Safety of electrical cardioversion

VANCOUVER, CANADA. A study carried out by physicians at St. Paul’s Hospital in Vancouver concludes that electrical cardioversion of patients with atrial fibrillation or atrial flutter has a very low rate of long-term complications. During the period January 1, 2000 until September 2007, 1233 such patients made 1820 visits to the emergency departments at St. Paul’s and Mt. St. Joseph’s hospitals. Of these, 400 underwent electrical cardioversion. Most (72%) needed only one shock to revert to normal sinus rhythm (NSR) and 68% needed only 100 joule energy or less to convert. A formal chart review was done for 141 of the 400 patients yielding the following patient characteristics:

  • Average age – 57 years
  • Male sex – 75%
  • Lone atrial fibrillation – 74%
  • Admitted with atrial fibrillation – 87%
  • Admitted with atrial flutter – 13%
  • Average heart rate at admission – 122 bpm
  • Average blood pressure at admission – 127/80
  • Percent having a CHADS2 score of 0 – 61%
  • Percent having a CHADS2 score of 1 – 37%

Most patients (94%) were cardioverted within 24 hours of the onset of their symptomatic episode with only 3.5% failing to regain NSR. The length of stay in the emergency department ranged from 1.4 to 22.8 hours with a median time of 4 hours. All 400 patients were followed for 30 days after their cardioversion. During this time no patients died, experienced a stroke, or had a thromboembolic event. Only 22 patients (5.5%) made a follow-up visit to an emergency department and of these, six (1.5%) required a repeat cardioversion.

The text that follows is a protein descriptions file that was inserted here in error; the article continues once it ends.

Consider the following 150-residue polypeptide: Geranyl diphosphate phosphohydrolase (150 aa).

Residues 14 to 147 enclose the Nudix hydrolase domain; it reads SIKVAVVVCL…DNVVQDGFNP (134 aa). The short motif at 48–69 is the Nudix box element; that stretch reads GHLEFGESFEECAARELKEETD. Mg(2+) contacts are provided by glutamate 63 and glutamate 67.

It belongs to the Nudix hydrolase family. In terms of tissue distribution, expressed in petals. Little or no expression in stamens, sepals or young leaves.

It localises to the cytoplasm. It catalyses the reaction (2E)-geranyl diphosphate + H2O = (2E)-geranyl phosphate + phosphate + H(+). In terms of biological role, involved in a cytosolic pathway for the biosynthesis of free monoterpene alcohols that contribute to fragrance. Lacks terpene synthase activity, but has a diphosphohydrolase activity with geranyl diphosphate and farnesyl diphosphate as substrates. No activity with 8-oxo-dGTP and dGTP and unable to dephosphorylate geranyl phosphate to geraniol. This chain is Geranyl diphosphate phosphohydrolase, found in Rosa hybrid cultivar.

The emergency physicians conclude that electrical cardioversion is safe for up to 30 days for both atrial fibrillation and atrial flutter. However, they do point out that the patient population involved in the study were relatively young, had mostly lone AF, had a low risk of stroke (low CHADS2 score), and had been in AF or flutter for only a short time. Thus their findings may not apply to sicker patients.
Scheuermeyer, FX, et al. Thirty-day outcomes of emergency department patients undergoing electrical cardioversion for atrial fibrillation or flutter. Academic Emergency Medicine, Vol. 17, April 2010, pp. 408-15

Editor’s comment: The majority (94%) of patients involved in the study had been in afib or atrial flutter for less than 24 hours. Thus it is difficult to extrapolate the results to the cardioversion of persistent afibbers who often have been in afib for 7 days or more. It is interesting that a recent study concluded that electrical cardioversion was most effective if carried out between 24 and 36 hours following the onset of an afib episode.